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Palit GTX 260 Review

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Performance is what we all want from the hardware purchases that we make - at least an increase in performance over the current setup that we have. This is what the Palit GTX 260 will do for you. It's not going to beat out the GTX 280, but it does hang with it at the lower resolutions. As the lower performing card in the GTX 200 deck, the GTX 260 pulls out better performance than the ATI HD 4870 in 21 out of 32 - or roughly 65% - of our benchmarks. It did tie in one, so you could say the tie goes to the runner, and make it 66% for that 2/3 majority. As a stock clocked card, the Palit GTX 260 could not be expected to win a head to head match with the GTX 280, and was beaten in just about every benchmark and resolution. It fared quite well against the overclocked GTX 260, but was still beaten in most of the benchmarks, as expected. Price-wise, the Palit GTX 260 is competitively priced at $299, but can be had for as little as $255. This price is lower than the any of HD 4870 video cards I found for sale, so this Palit GTX 260 video card even wins in the price for performance war. Something I did not think I would hear myself say, due to the aggressive pricing structure of the AMD/ATI video cards. Sweet!

When pushing the clock speeds on the Palit GTX 260, I was able to gain 128MHz on the GPU and 112MHz on the memory. Both respectable numbers in anyone's book, but I was expecting a little bit more. At those speeds though, the performance was boosted, and proved to be rock stable through an all-night Call of Duty 4 frag fest. The only way to gain more performance from the Palit GTX 260 would be to resort to extreme cooling, or you could just purchase another one or two cards to run them in an SLI configuration. Yes, I did say two more! The GTX 260, much like the GTX 280, is Tri-SLI capable, so the performance only scales up as additional cards are introduced. Of course you need a Tri-SLI capable motherboard to take advantage of this ability.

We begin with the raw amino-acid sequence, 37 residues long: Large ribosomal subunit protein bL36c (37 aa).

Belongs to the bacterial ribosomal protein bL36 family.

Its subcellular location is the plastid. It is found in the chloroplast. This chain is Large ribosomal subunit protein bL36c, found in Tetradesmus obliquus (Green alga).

With 192 stream processors, more can be done with this graphics card than just viewing an image. The parallel computing capability of the GTX 200 series from Nvidia opens up an array of possibilities. First, you have the ability to run scientific calculations to help search for a cure for many devastating diseases. Then, there's the ability to push the load from the CPU to the GPU when encoding video, greatly reducing the time needed to complete the operation. Nvidia has steadily been releasing PhysX drivers to help increase the performance of the GTX 200 video cards. Once the really heavy PhysX-based games begin to appear, the GTX 260 will be ready. To save power, the drivers kick the card clocks way down, which in turn produces a power savings to the end user - something all of us can use in this day of outrageous energy costs. When the drivers are controlling the fan speed, the fan on the heatsink is barely audible from my chair that's two feet from the chassis. Once you ramp the speeds up to 100% manually, the fan does get quite loud. Not as loud as the hair driers on the 1900XTs I have in a drawer, but loud enough to let you know it is on and running full bore. If the case were further away or under a desk, the sound might not be as loud, but noise tolerance is always subjective. With the fan controlled by the drivers, temperatures were rarely out of the low 60's Celsius in my 21 degree Celsius cave. All things considered, the Palit GTX 260 is a winner. With the current pricing structure, it beats out the best single GPU cards in over 60% of our benchmarks, and can be purchased for less than the HD 4870. The performance for the price makes buying the Palit GTX 260 a no brainer.



  • Overclocking
  • Performance
  • Temperatures
  • Tri-SLI capable
  • PhysX Ready
  • Parallel computing
  • Power savings
  • Video transcoding
  • Price



  • Fan loud at 100%


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